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Stress busting

The value of mindfulness

Many of us live very high energy lives, we rush around, barely catching other people’s eyes, irritated if we are kept waiting, always in a hurry.

And then, at the end of the day we flop in front of the television and snooze the evening through. We might catch a bit of the news or a programme we particularly like. But how often, I wonder, do we shout at the screen rather than talk to one another?

And then we wonder why we don’t feel very well. Why we suffer from headaches, or stiff shoulders, why we get angry for no good reason. Why life no longer seems as colourful and mysterious as it did when we were children.

Certainly it is important to eat good food, to go to bed at a reasonable time, to take enough exercise and breathe clean air.

But it is also really useful to know when to stop. And what to do to lower our stress levels.

Mindfulness has been used for hundreds of years in communities and by individuals to bring oneself into a calm, centred place. And more recently it has been found to be very beneficial, not just as a spiritual practice, but also to improve physical and psychological health and well-being.

Mindfulness does require self-discipline, but it is also really enjoyable. Even if you only have ten or fifteen minutes to spare each day, even if you can’t commit to a daily practice, it is still worth having a go and treating yourself to a regular period of mindfulness.

You don’t need any special equipment. Just turn off the phone and find somewhere comfortable to sit where you won’t be disturbed.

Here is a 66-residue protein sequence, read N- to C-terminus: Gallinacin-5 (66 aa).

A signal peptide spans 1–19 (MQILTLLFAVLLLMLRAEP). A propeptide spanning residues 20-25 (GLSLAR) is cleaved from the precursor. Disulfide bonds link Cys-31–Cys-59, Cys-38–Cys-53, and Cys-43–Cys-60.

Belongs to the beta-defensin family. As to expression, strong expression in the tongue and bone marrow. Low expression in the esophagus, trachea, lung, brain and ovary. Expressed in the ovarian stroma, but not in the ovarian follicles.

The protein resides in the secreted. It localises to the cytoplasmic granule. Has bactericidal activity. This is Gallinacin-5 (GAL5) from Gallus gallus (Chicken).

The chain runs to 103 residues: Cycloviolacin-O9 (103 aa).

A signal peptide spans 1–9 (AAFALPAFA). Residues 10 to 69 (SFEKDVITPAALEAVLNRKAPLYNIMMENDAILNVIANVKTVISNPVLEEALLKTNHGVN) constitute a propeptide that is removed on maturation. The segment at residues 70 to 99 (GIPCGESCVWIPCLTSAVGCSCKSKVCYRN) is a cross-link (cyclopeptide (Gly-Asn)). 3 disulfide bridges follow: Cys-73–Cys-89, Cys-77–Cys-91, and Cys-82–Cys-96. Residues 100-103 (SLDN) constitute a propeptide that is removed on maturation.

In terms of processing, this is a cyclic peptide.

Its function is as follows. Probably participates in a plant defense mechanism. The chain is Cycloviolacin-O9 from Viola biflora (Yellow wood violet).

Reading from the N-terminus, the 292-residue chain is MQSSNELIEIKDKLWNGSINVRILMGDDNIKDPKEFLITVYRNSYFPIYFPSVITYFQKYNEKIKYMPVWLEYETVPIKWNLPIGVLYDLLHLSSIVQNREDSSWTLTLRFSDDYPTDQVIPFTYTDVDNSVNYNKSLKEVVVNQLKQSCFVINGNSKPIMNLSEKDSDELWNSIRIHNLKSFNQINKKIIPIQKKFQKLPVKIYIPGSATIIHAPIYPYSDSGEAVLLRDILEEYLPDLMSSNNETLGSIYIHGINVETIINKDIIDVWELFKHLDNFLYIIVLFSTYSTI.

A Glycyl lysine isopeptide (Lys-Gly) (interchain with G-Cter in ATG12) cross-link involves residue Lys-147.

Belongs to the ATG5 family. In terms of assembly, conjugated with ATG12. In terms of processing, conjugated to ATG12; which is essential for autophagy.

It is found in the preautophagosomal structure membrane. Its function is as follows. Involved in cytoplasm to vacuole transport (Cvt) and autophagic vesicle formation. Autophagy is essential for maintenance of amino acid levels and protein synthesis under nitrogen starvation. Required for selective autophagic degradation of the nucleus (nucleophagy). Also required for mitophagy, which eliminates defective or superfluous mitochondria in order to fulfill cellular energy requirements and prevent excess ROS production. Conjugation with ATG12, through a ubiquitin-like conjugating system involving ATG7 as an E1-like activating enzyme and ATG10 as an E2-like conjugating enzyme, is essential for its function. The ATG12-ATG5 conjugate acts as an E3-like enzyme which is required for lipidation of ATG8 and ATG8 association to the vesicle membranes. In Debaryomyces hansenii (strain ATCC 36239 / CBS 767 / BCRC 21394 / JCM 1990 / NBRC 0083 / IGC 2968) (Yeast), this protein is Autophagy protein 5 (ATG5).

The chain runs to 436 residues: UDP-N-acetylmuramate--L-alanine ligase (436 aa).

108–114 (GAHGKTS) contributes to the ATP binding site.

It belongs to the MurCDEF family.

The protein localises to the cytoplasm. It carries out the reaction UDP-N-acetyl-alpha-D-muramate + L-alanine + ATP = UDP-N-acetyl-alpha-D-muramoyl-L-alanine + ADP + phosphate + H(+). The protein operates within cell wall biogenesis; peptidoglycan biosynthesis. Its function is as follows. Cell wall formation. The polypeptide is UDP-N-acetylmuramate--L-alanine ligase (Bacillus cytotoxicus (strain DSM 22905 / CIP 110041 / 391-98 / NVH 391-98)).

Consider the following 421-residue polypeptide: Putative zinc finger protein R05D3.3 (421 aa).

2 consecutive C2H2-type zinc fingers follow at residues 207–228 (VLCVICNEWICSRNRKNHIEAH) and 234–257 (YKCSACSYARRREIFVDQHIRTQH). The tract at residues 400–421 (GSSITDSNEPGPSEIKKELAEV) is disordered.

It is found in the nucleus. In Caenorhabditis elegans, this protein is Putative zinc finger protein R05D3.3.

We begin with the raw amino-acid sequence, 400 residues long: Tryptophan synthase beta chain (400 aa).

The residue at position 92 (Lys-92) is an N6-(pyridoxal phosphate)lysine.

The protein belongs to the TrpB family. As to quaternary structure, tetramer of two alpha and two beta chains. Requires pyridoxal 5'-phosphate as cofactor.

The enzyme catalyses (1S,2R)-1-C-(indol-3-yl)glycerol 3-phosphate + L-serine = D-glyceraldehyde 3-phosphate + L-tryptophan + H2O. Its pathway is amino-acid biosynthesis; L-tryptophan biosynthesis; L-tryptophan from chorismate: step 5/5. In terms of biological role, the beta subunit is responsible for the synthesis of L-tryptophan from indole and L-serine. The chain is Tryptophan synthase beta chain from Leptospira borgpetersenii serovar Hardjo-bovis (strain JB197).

There are many mindfulness techniques, but I find the easiest is just to focus on my breath. I don’t attempt to change my breathing, I just notice the air going in and out of my body. Sometimes I focus on my nose or mouth, sometimes on my ribs, it doesn’t really matter which.

Gradually, I find that my breathing gets deeper and it feels so wonderful to be conscious of something I have been doing all my life, from the moment I was born, and which I will continue doing until the moment of my death. In and out, whether it is with awareness or not.

Of course my mind does wander. Sometimes I get caught up in a train of thought that takes me far from my breath.

And as soon as I realise what has happened, I just bring my attention back to the breath. Again and again, as often as required. Without any judgement.

And when I have finished, I can feel my shoulders are no longer up round my ears, that my stomach has relaxed, that all the muscles in my face have softened. I feel really calm, but my mind is sharp, much sharper and clearer than before.